Hospitalization survey of rural family practice

M. S. Monnickendam, M. A. Weingarten

Research output: Contribution to journalArticlepeer-review


Data on hospital admissions were recorded in 3 village clinics in central Israel during the period 1977-1986. This period coincided with the introduction of regionalization of hospitals, as well as with the growth of board-certified family practice in Israel. The age-adjusted rate of admission from these 3 villages was 74/1000/year, considerably lower than the national rate of 124/1000/year. There was an abrupt decrease in admission rate in 1983, the year of the doctors' strike, followed by a compensatory rise the following year, mainly for surgical procedures. During the years of the survey hospital stay decreased progressively, but the average of the survey population for the whole period (8.3 days) was greater than that of the national population (5.8 days). Hospital stay was longer in the tertiary hospital center than in regional hospitals. Relatively low admission rates but with relatively long hospitalization may be characteristic of higher quality community care. There were marked demographic differences between the 3 villages. The different age structures and ethnic origins of the populations affected hospitalization trends. However, differences in economic status had no detectable effect. Community-based hospitalization surveys over long periods may be useful in demonstrating changes in morbidity patterns over the years, as well as the effects of changes in the health care system.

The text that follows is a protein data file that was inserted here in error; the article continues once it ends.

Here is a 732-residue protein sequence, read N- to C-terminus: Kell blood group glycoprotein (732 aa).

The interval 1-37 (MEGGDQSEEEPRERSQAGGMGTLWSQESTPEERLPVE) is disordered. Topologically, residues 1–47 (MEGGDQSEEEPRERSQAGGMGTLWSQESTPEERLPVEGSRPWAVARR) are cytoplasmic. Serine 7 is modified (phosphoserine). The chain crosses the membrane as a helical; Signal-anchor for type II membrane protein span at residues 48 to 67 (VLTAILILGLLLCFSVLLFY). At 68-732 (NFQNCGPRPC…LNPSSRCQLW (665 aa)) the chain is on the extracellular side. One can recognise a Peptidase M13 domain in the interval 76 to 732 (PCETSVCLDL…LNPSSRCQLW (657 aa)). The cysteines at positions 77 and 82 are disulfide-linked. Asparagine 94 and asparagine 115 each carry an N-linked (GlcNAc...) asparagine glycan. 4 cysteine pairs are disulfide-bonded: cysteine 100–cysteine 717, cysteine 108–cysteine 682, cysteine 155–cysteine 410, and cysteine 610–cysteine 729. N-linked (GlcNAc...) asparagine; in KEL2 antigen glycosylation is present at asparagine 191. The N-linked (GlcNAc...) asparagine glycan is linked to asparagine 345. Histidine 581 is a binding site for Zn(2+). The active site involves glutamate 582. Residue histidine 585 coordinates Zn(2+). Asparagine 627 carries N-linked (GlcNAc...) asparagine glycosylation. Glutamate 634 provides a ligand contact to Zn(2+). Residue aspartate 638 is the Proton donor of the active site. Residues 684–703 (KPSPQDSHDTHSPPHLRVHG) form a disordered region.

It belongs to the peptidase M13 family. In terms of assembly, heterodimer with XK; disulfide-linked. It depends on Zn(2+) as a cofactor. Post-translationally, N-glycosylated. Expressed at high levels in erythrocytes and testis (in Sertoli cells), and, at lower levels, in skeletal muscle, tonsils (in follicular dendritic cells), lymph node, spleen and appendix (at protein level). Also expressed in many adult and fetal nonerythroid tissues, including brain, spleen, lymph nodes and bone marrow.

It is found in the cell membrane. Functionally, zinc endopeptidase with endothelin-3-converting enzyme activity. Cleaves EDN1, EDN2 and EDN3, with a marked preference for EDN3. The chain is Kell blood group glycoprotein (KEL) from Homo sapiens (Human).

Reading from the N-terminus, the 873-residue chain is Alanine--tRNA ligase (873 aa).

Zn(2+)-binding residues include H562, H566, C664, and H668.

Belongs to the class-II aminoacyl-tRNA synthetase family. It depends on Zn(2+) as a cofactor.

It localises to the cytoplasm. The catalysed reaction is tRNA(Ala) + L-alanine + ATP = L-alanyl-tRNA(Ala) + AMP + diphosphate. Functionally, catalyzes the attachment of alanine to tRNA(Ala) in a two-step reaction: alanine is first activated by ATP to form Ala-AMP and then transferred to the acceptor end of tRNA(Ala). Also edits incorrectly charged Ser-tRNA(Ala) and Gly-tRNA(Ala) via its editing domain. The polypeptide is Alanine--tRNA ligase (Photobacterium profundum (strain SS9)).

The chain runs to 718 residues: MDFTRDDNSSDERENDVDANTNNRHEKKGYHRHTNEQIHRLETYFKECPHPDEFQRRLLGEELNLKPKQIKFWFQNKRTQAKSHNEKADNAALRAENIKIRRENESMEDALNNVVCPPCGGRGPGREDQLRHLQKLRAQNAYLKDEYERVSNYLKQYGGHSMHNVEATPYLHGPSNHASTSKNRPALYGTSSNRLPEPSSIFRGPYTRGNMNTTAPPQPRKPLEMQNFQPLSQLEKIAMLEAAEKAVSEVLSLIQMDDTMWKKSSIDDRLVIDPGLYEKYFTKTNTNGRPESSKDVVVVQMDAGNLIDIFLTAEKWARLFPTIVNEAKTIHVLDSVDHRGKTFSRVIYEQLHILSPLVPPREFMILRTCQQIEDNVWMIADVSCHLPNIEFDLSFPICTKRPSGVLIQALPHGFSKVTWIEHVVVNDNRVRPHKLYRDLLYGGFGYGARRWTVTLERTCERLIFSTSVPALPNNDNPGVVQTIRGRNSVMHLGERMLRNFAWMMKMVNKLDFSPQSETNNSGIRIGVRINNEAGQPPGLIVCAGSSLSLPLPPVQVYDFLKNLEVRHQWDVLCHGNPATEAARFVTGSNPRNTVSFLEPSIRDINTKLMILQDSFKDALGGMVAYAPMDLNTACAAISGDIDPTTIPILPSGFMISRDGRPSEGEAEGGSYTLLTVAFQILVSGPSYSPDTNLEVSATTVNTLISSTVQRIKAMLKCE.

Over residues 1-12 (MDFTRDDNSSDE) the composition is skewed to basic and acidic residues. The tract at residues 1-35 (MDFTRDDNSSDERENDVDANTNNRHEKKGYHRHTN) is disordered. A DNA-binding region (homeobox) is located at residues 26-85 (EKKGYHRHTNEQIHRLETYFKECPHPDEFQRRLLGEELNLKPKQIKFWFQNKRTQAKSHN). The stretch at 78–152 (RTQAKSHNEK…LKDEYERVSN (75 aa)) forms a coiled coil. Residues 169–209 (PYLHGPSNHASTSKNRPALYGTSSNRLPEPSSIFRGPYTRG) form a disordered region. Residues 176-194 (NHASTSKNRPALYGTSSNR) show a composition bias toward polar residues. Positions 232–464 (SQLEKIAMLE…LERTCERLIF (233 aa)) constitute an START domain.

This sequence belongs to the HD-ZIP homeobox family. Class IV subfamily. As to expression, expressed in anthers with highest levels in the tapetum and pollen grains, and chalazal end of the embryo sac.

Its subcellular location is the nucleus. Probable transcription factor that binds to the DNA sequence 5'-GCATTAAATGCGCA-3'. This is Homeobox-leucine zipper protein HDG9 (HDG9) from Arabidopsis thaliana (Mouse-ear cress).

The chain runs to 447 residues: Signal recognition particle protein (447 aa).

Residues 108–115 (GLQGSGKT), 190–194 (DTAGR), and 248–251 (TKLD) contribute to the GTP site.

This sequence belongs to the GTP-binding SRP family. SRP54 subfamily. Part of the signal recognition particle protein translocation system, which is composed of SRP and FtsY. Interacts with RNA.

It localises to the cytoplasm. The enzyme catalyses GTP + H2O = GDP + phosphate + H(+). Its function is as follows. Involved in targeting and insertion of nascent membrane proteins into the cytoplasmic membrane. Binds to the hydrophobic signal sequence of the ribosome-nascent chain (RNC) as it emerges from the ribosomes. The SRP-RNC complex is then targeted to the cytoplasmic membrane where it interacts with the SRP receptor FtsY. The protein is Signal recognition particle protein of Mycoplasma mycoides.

Original languageHebrew
Pages (from-to)251-254
Number of pages4
Issue number5
StatePublished - 1 Mar 1991
Externally publishedYes


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